On Thursday night, November 2nd 2023, a select audience of the great and the good in Irish broadcasting and media gathered in the Lighthouse Cinema Complex, Smithfield, Dublin to attend the first in a landmark series, (hopefully) of annual lectures to celebrate the memory of Ireland‘s best beloved broadcaster, Gay Byrne.
These will be called The Gay Byrne Memorial Lectures. Amongst the audience were many distinguished broadcasters and journalists, academics and members of the media. The theme of the night was Public Service Broadcasting, a topic which has become much more contentious and polarising in Irish society since it was first proposed as a theme a year ago, provoking some heated debate and intemperate opinion-sharing. Last night’s event shed some light and quite a lot of heat on the question of Public Service Broadcasting – what it it, what is it for, and what is its future. The keynote speaker was Moya Doherty, a former TV presenter and producer herself, now best described as ‘entrepreneur ‘. She has a had a very varied career as an RTÉ producer, the creator of the extraordinary phenomenon known as ‘Riverdance‘, independent producer of many award winning features and documentaries, MD of one of Ireland‘s best known and most successful production companies, Tyrone Productions, and she also spent eight years as Chair of the RTÉ Board. The Moderator was Pat Kenny, distinguished broadcaster, successor to Gay Byrne as host of the Late Late Show, and subsequently an independent broadcaster with Newstalk, an independent radio station. As a broadcaster he is not afraid to court controversy.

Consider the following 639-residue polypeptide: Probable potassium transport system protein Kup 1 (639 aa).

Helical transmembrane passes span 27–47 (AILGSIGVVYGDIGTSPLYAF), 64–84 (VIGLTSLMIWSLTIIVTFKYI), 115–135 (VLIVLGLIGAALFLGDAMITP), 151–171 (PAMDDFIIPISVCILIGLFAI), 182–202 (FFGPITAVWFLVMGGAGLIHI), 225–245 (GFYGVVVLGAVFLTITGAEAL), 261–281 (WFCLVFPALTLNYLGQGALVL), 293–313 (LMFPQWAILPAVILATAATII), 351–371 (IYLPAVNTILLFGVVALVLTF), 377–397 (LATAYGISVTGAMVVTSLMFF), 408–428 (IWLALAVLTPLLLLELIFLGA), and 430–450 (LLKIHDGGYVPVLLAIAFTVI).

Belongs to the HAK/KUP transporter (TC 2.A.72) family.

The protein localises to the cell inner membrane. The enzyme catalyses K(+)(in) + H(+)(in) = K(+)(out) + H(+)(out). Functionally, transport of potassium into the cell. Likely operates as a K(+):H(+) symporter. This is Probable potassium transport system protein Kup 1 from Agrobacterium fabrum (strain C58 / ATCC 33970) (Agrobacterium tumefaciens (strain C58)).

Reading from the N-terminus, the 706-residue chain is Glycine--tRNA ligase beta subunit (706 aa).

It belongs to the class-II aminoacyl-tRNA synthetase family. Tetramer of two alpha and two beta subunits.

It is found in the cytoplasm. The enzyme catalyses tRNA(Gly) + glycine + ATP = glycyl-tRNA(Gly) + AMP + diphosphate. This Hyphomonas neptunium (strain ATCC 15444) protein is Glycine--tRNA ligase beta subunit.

Moya outlined her challenge for a complete overhaul for the present system of broadcasting in Ireland, which is at present funded partly from advertising and partly from a licence fee. One of the recommendations she and others have made is for a system based on the Finnish model, which seems to be more successful than other European models. Even more than the financial basis for Public Service Broadcasting, however, she advocated for a deep-seated change based on the premise that PBS should be rooted in a cultural and philosophical foundation, rather than restricted to the narrower interpretation some may have of news and current affairs. For this she called for a consortium of public and private bodies, rather than a monolithic stricture more or less under the control of the state. In that regard, the broadcaster could act as ‘cultural broker‘ between the differing elements in society, commercial, political and social. She referred to the ‘existential crisis‘ in society, and its mirror, broadcasting, at the present time, and recommended that nothing less than a radical overhaul of root and branch would serve our present and more importantly future needs. Members of the audience referenced Lord Reich‘s admonition to ‘give the people not what they want, but what they need,‘ but Pat Kenny responded that a spoonful of sugar was needed with that medicine. With members of the audience sometimes clamouring to be heard and air their views, Pat steered things through to a more positive conclusion. Problems were not solved, but had maybe begun the journey towards resolution.